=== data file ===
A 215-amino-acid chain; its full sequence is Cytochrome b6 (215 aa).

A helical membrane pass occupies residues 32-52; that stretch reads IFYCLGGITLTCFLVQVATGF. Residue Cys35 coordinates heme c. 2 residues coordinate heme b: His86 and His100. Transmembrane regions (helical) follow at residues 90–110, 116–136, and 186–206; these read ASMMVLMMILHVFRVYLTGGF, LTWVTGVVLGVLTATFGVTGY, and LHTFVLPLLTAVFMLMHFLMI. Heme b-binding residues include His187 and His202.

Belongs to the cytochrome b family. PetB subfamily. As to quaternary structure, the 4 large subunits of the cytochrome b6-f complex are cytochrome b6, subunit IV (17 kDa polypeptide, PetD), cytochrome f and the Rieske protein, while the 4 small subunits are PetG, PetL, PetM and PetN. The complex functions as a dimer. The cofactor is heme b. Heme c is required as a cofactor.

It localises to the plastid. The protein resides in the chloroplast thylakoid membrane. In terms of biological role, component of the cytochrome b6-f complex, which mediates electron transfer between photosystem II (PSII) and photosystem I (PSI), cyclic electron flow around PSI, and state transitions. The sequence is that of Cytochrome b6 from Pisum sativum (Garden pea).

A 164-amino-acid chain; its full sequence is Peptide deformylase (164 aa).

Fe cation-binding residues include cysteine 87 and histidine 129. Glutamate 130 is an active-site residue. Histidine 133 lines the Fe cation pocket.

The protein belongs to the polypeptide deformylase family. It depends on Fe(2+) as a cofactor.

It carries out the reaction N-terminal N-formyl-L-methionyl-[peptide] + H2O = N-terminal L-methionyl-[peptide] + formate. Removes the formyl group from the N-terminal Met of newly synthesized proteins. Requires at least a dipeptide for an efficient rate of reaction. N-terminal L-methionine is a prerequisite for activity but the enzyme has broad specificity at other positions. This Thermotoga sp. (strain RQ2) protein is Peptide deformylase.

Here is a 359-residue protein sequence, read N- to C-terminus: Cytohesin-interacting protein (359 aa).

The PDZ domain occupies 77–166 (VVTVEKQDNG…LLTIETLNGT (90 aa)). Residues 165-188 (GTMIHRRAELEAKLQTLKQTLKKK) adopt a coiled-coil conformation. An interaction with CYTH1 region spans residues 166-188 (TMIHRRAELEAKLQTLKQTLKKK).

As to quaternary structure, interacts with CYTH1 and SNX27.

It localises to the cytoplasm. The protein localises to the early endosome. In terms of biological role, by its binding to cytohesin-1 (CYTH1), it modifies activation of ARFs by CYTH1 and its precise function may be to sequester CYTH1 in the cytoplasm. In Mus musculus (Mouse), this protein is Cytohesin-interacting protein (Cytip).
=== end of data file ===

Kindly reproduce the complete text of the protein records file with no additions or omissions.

A 215-amino-acid chain; its full sequence is Cytochrome b6 (215 aa).

A helical membrane pass occupies residues 32-52; that stretch reads IFYCLGGITLTCFLVQVATGF. Residue Cys35 coordinates heme c. 2 residues coordinate heme b: His86 and His100. Transmembrane regions (helical) follow at residues 90–110, 116–136, and 186–206; these read ASMMVLMMILHVFRVYLTGGF, LTWVTGVVLGVLTATFGVTGY, and LHTFVLPLLTAVFMLMHFLMI. Heme b-binding residues include His187 and His202.

Belongs to the cytochrome b family. PetB subfamily. As to quaternary structure, the 4 large subunits of the cytochrome b6-f complex are cytochrome b6, subunit IV (17 kDa polypeptide, PetD), cytochrome f and the Rieske protein, while the 4 small subunits are PetG, PetL, PetM and PetN. The complex functions as a dimer. The cofactor is heme b. Heme c is required as a cofactor.

It localises to the plastid. The protein resides in the chloroplast thylakoid membrane. In terms of biological role, component of the cytochrome b6-f complex, which mediates electron transfer between photosystem II (PSII) and photosystem I (PSI), cyclic electron flow around PSI, and state transitions. The sequence is that of Cytochrome b6 from Pisum sativum (Garden pea).

A 164-amino-acid chain; its full sequence is Peptide deformylase (164 aa).

Fe cation-binding residues include cysteine 87 and histidine 129. Glutamate 130 is an active-site residue. Histidine 133 lines the Fe cation pocket.

The protein belongs to the polypeptide deformylase family. It depends on Fe(2+) as a cofactor.

It carries out the reaction N-terminal N-formyl-L-methionyl-[peptide] + H2O = N-terminal L-methionyl-[peptide] + formate. Removes the formyl group from the N-terminal Met of newly synthesized proteins. Requires at least a dipeptide for an efficient rate of reaction. N-terminal L-methionine is a prerequisite for activity but the enzyme has broad specificity at other positions. This Thermotoga sp. (strain RQ2) protein is Peptide deformylase.

Here is a 359-residue protein sequence, read N- to C-terminus: Cytohesin-interacting protein (359 aa).

The PDZ domain occupies 77–166 (VVTVEKQDNG…LLTIETLNGT (90 aa)). Residues 165-188 (GTMIHRRAELEAKLQTLKQTLKKK) adopt a coiled-coil conformation. An interaction with CYTH1 region spans residues 166-188 (TMIHRRAELEAKLQTLKQTLKKK).

As to quaternary structure, interacts with CYTH1 and SNX27.

It localises to the cytoplasm. The protein localises to the early endosome. In terms of biological role, by its binding to cytohesin-1 (CYTH1), it modifies activation of ARFs by CYTH1 and its precise function may be to sequester CYTH1 in the cytoplasm. In Mus musculus (Mouse), this protein is Cytohesin-interacting protein (Cytip).